Linked List: July 2015


Free, open source planetarium for your computer.

Web Design The First 100 Years

Whether you’re talking airplanes or web design, good enough is good enough!

Space Probes

Current information on the scientific probes sent into deep space by human beings of planet Earth.

The One Minute Case for a Basic Income

Eleven good arguments for a basic income. My favorite is the human rights case for a basic income:

Poverty is not a natural tragedy like cancer or earthquakes. Poverty is a human caused tragedy like slavery or government oppression. Slavery is caused by societal recognition of humans as property. Government oppression is caused by governments punishing people for their beliefs or characteristics, and without due process of law. Poverty is caused by property laws that deny some people access to necessities. These types of tragedies can be ended by recognizing that humans have the right not to be subjected to tortuous conditions imposed by other humans. Humans have a right not to live in slavery. Humans have a right to be free of government oppression. And humans have a right not to live in poverty. A basic income is not a strategy for dealing with poverty; it it the elimination of poverty. The campaign for a basic income is a campaign for the abolition of poverty. It is the abolitionist movement of the 21st century.

Goodbye, Charles Harbutt

This sense of quickness, of being alive on this earth, of simple orgasmic sense perception, is the point at which great photographs are made. Photographs come from that moment in the process of cognition before the mind has analyzed meaning or the eyes design and at which the experience and the person experiencing are fully, intuitively, existentially there. Such images look like photographs, not paintings: there is a tremendous sense of stopped time, of the blinking shutter, of being alive and still there, of discovery (rather than analysis), of chance, not design, of quick emotion from an uncertain cause. Photography is at its best when it deals with the very act of seeing in itself and not with recollections in tranquility or dilettantism of design.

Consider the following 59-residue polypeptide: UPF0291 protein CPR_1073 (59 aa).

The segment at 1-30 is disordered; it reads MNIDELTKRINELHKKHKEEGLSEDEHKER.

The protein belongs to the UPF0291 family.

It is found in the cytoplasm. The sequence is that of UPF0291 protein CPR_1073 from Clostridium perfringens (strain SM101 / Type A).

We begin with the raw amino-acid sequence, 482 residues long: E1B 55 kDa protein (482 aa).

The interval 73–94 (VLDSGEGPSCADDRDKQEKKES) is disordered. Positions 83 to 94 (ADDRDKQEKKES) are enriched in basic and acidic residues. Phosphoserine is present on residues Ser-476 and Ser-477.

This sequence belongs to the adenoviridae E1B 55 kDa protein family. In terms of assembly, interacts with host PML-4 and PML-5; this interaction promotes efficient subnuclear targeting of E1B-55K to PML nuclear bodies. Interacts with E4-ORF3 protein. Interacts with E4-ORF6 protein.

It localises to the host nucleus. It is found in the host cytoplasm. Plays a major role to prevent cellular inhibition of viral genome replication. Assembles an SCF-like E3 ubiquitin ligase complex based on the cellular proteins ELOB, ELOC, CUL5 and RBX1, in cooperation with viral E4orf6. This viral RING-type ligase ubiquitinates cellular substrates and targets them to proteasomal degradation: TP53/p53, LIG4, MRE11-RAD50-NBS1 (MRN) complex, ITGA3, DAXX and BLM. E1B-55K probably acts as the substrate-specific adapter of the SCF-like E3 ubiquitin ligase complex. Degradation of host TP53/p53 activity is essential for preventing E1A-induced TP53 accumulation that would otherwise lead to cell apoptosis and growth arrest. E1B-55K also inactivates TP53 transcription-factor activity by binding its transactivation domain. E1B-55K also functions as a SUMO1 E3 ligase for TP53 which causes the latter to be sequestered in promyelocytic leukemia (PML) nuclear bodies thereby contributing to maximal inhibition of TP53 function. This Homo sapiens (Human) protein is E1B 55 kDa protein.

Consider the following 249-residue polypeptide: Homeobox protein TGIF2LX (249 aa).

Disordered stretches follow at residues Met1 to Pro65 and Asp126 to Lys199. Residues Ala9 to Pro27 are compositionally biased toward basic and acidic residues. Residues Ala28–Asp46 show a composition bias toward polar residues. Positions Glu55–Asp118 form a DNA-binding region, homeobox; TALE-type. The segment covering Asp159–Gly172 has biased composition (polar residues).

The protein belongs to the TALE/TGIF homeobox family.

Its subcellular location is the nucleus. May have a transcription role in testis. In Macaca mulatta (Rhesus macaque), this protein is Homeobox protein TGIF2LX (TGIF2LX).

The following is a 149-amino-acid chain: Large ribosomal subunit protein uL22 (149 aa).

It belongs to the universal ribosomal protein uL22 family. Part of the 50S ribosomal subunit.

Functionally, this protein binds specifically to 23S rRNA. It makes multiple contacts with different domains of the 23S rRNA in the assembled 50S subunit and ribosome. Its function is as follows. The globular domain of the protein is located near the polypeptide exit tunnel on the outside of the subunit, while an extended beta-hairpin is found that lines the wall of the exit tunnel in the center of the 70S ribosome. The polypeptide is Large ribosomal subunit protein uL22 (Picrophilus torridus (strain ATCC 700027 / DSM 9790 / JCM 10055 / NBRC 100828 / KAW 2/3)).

The moment of creation in photography is similar to a state of consciousness very much sought after in yoga. Or Gestalt therapy. It is to be at the exact center of one’s being, where an awareness of everything going on inside oneself — in fantasy, memory, emotions and thought — is balanced by sensitivity to what is happening outside the person and what it means and feels and is. If a photographer can become sufficiently aware of this continuum and have the energy to push a shutter when inside and outside click together, that camera might produce some very fine photographs indeed. And they would be unique and original (good or bad) because the particular way the world would fall into space from that camera angle could not be seen by any other camera. One couldn’t occupy the same physical space. And because that particular continuum is totally personal. And because a person is different from moment to moment. As is the world. But all one’s photographs would share that unique personal way of being alive, and it is this being-aliveness that viewers can respond to.

How Does Google Share Data Between Its Services and Applications?

Part of the answer seems to be protocol buffers:

Protocol buffers are Google’s language-neutral, platform-neutral, extensible mechanism for serializing structured data – think XML, but smaller, faster, and simpler. You define how you want your data to be structured once, then you can use special generated source code to easily write and read your structured data to and from a variety of data streams and using a variety of languages.

On Social

A couple of people have mistaken me for Dan Cross, probably due to my glasses and graying hair. I looked Dan up and assure you I’m not him — he is much smarter than me, though we probably swear about the same amount!

Confirmation Bias

Often, people never even think about asking questions that would produce a negative answer when trying to solve a problem — like this one. They instead restrict the universe of possible questions to those that might potentially yield a “yes.”

Simon Stålenhag’s Paintings

From a childhood that never was and a future that could have been.

Media LIT Overcoming Information Overload

Taught by Dan Gillmor and Kristy Roschke. Should be good.